Written by Jean Chatzky, Host of Your Money Map show, and Education Fellow, Alliance Retirement Income Institute
Recently, I took part in an exercise that was the antithesis of vanity (or maybe the antithesis of Instagram, take your choice.) I took my most recent headshot, uploaded it into a free app called Aging Booth and let it have its way with me – layering on wrinkles, graying the hair I work hard to keep a very natural brown, doing unthinkable things to my neck – to transform how I may appear 30 years in the future. Why, you may ask would I subject myself to this? Research. I wanted to see if – as studies have suggested – looking at myself older would inspire me to want to take better financial care of my future self. (BTW, the jury is still out regarding my finances. It did, however, inspire me to look into which Vitamin C serum had the best chance of preventing age spots.)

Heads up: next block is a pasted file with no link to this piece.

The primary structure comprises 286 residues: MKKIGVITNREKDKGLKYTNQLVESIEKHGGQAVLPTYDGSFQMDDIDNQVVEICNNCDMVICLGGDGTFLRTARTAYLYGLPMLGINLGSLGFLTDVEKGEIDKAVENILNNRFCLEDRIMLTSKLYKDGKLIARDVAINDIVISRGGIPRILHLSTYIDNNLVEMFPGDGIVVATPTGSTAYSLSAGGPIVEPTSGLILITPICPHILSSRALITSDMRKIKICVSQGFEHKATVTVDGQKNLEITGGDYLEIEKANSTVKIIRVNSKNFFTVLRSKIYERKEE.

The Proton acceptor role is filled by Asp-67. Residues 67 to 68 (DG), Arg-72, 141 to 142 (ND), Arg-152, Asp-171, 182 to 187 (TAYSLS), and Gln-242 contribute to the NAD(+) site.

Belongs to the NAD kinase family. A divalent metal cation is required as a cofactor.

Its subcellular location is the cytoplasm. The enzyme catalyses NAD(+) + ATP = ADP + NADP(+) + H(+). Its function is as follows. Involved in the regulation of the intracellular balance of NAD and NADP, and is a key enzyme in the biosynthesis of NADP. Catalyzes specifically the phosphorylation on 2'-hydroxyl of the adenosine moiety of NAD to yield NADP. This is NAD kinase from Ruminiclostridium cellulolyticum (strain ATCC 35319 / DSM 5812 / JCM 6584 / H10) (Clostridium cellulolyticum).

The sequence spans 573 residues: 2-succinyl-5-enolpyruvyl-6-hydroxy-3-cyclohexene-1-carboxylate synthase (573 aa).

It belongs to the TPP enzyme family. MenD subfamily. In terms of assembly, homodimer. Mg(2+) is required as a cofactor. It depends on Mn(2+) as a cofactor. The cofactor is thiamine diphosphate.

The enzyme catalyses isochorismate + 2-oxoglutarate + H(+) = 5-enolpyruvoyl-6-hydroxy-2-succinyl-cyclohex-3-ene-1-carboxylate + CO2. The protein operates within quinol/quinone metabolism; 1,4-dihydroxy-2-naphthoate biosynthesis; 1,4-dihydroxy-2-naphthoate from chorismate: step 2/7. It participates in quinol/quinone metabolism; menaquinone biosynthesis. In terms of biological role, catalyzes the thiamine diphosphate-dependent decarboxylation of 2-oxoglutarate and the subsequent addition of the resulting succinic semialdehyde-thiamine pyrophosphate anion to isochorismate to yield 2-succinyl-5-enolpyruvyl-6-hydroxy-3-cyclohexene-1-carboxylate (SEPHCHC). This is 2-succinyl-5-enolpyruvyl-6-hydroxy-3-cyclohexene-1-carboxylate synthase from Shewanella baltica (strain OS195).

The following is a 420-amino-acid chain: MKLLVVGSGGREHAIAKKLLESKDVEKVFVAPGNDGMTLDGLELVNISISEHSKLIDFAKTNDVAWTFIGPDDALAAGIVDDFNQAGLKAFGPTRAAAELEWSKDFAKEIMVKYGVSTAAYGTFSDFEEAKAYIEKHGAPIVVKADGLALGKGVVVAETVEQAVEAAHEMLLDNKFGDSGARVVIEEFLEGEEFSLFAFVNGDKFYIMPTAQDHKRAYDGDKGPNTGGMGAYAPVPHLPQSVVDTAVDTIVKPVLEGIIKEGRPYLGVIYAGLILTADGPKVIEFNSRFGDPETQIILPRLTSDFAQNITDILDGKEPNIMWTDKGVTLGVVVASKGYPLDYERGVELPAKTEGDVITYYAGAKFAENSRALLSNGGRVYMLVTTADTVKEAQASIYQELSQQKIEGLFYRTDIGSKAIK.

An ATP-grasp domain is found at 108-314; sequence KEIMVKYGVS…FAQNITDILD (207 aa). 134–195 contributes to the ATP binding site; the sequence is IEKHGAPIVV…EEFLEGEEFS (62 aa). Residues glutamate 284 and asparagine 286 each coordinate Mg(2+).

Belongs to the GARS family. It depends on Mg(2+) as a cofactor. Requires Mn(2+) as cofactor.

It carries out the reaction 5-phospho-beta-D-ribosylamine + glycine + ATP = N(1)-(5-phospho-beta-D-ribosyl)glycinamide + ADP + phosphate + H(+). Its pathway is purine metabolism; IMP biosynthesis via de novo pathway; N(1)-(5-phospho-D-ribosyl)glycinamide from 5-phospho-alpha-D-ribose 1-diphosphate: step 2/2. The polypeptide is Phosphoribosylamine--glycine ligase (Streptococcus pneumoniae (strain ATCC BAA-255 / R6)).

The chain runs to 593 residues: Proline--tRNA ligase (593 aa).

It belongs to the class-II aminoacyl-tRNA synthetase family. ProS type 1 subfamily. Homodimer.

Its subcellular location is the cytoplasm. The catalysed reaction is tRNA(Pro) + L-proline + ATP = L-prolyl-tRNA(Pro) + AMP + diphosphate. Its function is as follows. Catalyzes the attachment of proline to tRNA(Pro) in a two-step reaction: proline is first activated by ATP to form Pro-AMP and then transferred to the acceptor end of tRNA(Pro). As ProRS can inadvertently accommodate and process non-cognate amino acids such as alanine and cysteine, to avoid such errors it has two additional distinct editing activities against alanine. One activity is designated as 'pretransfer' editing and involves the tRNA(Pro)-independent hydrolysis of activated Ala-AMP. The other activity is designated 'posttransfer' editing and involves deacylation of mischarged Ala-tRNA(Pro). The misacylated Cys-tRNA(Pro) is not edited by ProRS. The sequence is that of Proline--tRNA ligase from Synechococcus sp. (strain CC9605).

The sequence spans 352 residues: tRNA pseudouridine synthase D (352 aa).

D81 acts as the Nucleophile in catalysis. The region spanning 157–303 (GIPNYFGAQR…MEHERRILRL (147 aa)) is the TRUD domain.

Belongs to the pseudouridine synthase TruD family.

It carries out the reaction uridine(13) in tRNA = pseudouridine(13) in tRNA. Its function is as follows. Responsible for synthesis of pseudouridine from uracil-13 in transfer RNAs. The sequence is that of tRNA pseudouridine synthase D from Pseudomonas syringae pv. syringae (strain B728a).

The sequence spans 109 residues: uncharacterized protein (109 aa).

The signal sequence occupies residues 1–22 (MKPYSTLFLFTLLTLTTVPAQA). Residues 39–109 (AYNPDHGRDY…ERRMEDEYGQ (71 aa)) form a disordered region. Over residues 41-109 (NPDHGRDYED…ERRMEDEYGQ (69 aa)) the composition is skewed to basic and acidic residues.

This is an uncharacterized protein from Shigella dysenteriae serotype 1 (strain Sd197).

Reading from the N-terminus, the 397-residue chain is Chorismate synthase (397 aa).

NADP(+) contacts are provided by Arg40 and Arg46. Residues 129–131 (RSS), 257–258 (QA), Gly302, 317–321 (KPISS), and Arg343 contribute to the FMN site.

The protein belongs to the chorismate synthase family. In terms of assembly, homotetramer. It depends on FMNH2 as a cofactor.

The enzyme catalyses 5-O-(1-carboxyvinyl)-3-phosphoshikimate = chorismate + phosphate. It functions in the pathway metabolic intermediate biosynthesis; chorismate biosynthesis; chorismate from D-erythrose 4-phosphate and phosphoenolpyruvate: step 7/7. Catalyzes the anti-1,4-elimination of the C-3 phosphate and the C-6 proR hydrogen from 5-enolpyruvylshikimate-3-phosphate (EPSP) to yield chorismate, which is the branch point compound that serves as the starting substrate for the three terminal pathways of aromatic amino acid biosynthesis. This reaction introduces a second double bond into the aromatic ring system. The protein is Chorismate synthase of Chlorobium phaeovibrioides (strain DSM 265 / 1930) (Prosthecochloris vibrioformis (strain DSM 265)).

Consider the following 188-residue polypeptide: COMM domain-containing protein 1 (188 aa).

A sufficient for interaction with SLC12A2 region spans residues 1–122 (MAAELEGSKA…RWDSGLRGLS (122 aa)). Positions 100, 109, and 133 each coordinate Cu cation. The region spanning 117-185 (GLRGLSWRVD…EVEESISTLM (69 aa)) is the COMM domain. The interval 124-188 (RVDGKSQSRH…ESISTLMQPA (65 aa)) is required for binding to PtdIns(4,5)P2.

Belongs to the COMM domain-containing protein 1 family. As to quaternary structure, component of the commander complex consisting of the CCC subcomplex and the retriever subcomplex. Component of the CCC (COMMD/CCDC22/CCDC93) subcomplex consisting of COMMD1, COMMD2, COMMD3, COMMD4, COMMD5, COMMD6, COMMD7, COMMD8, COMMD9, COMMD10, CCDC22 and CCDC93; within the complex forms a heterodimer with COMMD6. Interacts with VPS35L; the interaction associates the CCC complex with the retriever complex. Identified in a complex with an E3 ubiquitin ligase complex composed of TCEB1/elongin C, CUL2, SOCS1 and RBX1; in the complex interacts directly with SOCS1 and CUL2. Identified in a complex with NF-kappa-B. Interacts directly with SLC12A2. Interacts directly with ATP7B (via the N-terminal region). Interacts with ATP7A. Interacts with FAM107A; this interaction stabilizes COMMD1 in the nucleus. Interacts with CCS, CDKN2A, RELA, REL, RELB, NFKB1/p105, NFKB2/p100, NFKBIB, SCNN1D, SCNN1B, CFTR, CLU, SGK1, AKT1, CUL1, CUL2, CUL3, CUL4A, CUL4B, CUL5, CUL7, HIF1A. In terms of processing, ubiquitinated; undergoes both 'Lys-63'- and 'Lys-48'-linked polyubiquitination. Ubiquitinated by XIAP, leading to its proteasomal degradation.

Getting people to do the right thing for the future versions of themselves is what Hal Hershfield, UCLA Professor of Marketing, Behavioral Decision Making, and Psychology has spent decades working on with colleagues. And Hal’s series of studies inspired me to put my face to the test. It was all the way back in graduate school that he became intrigued in how people change over time and, specifically, “why it’s so hard for people to think about the future,” he says. “There is a lot of deep psychology behind it, even though it’s a very practical question.” Hershfield recently published a book – Your Future Self: How to Make Tomorrow Better Today – that contains a lot of the answers, as well as suggestions for ways you can act now to improve your life down the road or whatever your next chapter in life.
Watch Your Money Map: Reflect on Your Future Self So You Can Plan For It
Getting people to do the right thing for the future versions of themselves is what Hal Hershfield, UCLA Professor of Marketing, Behavioral Decision Making, and Psychology has spent decades working on with colleagues. He joined Jean Chatzky to discuss planning for your future self.
Hershfield recently published a book – Your Future Self: How to Make Tomorrow Better Today – that contains a lot of the answers, as well as suggestions for ways you can act now to improve your life down the road or whatever your next chapter in life.